INTER-SECTION Volume III - Page 31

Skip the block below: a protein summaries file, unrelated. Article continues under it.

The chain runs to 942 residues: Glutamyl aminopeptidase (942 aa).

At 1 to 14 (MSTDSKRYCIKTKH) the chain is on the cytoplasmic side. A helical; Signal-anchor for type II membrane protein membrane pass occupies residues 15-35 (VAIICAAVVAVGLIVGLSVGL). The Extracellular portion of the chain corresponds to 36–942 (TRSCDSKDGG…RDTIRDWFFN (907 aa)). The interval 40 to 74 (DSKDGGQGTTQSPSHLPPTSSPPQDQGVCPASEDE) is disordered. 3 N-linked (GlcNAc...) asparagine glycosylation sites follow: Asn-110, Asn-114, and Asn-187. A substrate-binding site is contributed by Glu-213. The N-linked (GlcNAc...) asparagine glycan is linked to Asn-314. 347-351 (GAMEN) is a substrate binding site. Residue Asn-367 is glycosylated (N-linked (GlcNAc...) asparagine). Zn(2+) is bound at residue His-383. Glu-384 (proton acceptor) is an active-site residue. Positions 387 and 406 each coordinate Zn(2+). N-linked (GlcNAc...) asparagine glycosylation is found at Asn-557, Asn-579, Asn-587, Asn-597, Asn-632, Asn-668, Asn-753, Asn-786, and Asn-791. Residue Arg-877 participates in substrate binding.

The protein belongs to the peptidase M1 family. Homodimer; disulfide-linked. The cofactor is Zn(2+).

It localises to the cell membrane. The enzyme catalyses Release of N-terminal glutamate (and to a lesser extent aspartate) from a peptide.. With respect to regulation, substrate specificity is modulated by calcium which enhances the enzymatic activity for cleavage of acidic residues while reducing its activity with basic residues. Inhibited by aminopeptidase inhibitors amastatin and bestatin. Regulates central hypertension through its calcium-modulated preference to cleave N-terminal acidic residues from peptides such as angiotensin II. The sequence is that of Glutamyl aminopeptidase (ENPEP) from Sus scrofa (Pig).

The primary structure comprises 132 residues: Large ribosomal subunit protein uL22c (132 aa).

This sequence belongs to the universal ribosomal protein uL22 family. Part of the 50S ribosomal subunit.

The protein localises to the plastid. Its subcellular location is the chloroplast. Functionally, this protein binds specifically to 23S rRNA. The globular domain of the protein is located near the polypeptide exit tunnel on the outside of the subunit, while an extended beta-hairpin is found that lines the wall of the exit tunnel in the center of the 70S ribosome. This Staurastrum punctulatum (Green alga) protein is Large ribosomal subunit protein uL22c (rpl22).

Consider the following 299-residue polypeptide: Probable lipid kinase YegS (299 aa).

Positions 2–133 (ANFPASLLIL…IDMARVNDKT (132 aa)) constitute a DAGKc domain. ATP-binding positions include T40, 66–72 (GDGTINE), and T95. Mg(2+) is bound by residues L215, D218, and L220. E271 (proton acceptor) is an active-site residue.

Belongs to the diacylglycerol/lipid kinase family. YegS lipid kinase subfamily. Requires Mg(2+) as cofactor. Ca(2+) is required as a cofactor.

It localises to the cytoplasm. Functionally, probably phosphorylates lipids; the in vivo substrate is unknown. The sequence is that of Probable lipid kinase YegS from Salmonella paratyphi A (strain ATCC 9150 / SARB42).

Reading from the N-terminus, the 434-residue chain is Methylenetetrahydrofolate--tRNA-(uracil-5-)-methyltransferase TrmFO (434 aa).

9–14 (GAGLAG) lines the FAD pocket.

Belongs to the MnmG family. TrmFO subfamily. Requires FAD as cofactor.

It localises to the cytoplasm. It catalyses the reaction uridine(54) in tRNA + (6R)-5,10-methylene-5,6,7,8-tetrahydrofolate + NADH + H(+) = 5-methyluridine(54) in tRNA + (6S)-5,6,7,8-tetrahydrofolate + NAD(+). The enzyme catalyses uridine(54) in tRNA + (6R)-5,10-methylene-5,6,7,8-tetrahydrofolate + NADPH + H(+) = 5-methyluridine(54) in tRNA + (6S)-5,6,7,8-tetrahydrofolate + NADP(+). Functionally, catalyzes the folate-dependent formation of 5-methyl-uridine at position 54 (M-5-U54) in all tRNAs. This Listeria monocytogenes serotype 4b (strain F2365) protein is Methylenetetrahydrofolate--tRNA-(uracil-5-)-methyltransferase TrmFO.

| Detecting Social Change | Figure 1. On the left (1a) is a section of a normal vertebrae visible and on the right (1b) a vertebrae affected by osteopo- rosis. The difference can be seen in both the external (cortical) and internal (trabecular) bone. The cortical bone in the right vertebrae is thinner and void spaces emerge in the matrix of the trabecular bone. Due to the thinner outer layer and larger gaps in the internal structure is the bone less dense and therefore more prone to fractures (photographs by S.A. Inskip, 2017). factors and osteoporosis make it relevant to study this disease in past populations since its prevalence conditions in the past (Brickley et al. 2006, 136). During the Industrial Revolution in Britain there was a change in nutrition, lifestyle and living conditions. London’s population more than doubled in size during the eighteenth and nineteenth century, especially for the poorer population (Schwarz 1992, 126). The urban expansion of narrow streets and industrial growth resulted in smog formation and blocked sunlight (Bucholz and Ward 2012, 333; Henderson et al. 2013, 256). Sunlight provides vitamin D, which is an important substance in the protection against osteoporosis. However, less sunlight would have affected the whole population of London. These recorded changes in nutrition, lifestyle and living conditions during the Industrial Revolution are largely conducive to the presence of osteoporosis in a population. This leads to the expectation that a greater prevalence of osteoporosis would be expected in the post-Medieval period than in the preceding period. However, earlier research by Roberts and Cox (2003), using a crude prevalence rate (CPR) demonstrated a decrease in prevalence between the Medieval and post-Medieval period in Great Britain (2.62% Medieval and 1.20% post- method to examine a change, the authors admit that the percentage value for their post-Medieval sample is only based on two cemeteries in London. Roberts and Cox (2003) recognise their limitations and therefore the rate based on the two sites could be a bias. This raises the question whether or not the crude prevalence rates presented for the Medieval and post-Medieval period are representative for the whole period and the whole of Britain. This is especially important since recent archaeological studies on os FV&62FRT6&RFV &FW2vFFR&W6VFVB&W7VG2g&FR7GVG'&&W'G2B6Rr֖W2WB#SRF27GVGFW&Vf&R2F76W72F2G&VB'&W6V&6rVFR6FW2g&FBvW֖RvWFW"FW&R27&V6R"FV7&V6P&WfV6Rb7FV&62GW&rFRFR`GW7G&Ɨ6F'6&r7FV&62&FW0&WGvVVǗ6VBFfGV2g&VFWf6VWFW&W2B7BVFWf6VWFW&W2FFW&2BWFG0FRFFW6VBF2&W6V&62FW&fVBg&Цf&F&fFVB'FRW6WVbF&6VwFR7FVv6FW&2&VVǗ6VB'FR6VG&RbV&&6Vw4"B2&VVV&Ɨ6V@'w&2"FRvV6P7FVv6&W6V&6FF&6Rt$BW6pFFvVW&FVB'B4"2FPGfFvRFBBfw2FR6RWFG2@Ǘ627G&FVw&6VB6&62&WGvVVFFFW&fVBg&FffW&VB7FGWF2&RFW&V'W6VFVB#rDU"4T5Dd#